In late February/early March of my freshman year, Cataplexy decided it was time to manifest itself in all its glorious ways. When I realized it wasn't just a "thing" that would go away, I Googled away. "knees giving in no pain", what could it be? I looked at it all: a pinched nerve, MS, you name it. But the symptoms just didn't seem to fit what was happening to me; what was I missing. Finally, one, night, it clicked. I Googled "knees give in when I laugh". Boom. First result is the Wikipedia page for cataplexy. As soon as I read it, there was no doubt in my mind that I had cataplexy. Of course, discovering what cataplexy was also led to me discovering what narcolepsy was. I couldn't believe the two things that were putting such a damper on my life were connected! 

If putting a name to what was happening to me was hard, it was exponentially harder to convince people that I actually had it. Somehow over the years I had built up a reputation (at least in the eyes of my parents) for being a hypochondriac. This, they thought, was just another of those cases, no matter how hard I tried to convince them otherwise. Even my therapist was skeptical that it wasn't psychosomatic. It was my neurologist (whom I was seeing for a separate condition) that finally believed me and ordered an EEG to make sure I wasn't having seizures. I had my first EEG in October of my junior year, but it didn't show any abnormalities and I was sent home. When the cataplexy persisted, he (my neurologist) ordered a second EEG (which I underwent in March of my junior year), just to make sure nothing was missed. The results were the same, but this time he actually officially diagnosed me with cataplexy. Since cataplexy is almost always associated with narcolepsy, I was referred to a sleep specialist, and underwent a sleep study in June of my junior year. A couple of weeks after the sleep study, I was officially diagnosed with narcolepsy!!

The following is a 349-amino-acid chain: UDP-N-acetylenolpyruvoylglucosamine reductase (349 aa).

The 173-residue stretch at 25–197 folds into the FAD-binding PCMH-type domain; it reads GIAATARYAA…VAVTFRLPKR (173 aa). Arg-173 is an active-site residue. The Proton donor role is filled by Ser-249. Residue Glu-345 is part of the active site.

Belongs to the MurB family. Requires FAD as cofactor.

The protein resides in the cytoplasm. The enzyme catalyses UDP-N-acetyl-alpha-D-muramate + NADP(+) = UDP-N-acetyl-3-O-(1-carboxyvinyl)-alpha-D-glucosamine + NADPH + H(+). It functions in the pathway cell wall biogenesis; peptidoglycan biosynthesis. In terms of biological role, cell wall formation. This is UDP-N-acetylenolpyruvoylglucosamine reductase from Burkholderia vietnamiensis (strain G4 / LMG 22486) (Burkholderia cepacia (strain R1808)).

As for my medications: for my narcolepsy, I started on 150 mg of nuvigil. The only major change I've made to that was the switch to the generic stuff when it came out a couple of months ago. The cataplexy, however, is an entirely different story: I originally started out on Elavil (25 mg) but I was having terrifying hypnogognic/pompic hallucinations, so my sleep doctor switched me to 37.5 mg of Effixor, which helped tremendously (I've gone from having hg/p hallucinations almost every night to just a couple per year). I was on that dosage for about a year. Then just as I started college, I realized it was getting less effective, so my doctor raised my dose to 75mg. That was about a year ago. I now take 112.5mg of the generic brand of Effixor each morning (my doctor added another 37.5 after I told him that the medication wasn't lasting as long as I needed it to). 

I know I'm lucky. It only took me about two and a half years to be diagnosed. I'm aware that for many people it takes so much longer. When I look back though I can help but be upset at the negative impact those two and a half undiagnosed years had on my life. It had a significant impact on my grades, which disqualified my from taking some Advanced Placement courses and even bumped me down into lower-level classes. Even medicated, it still negatively affects me. Every decision I make, from whether or not I should hang out with friends to whether or not I should try and find a part-time job, I make based on whether n and c will allow me to handle it (usually the answer is no). I know this isn't the right mindset to be in, but I just can't help myself because n and c have such a huge impact on my life. I really want to go to law school after I complete my undergraduate degree, but with n and c I question whether or not it will be possible. It would really take a miracle...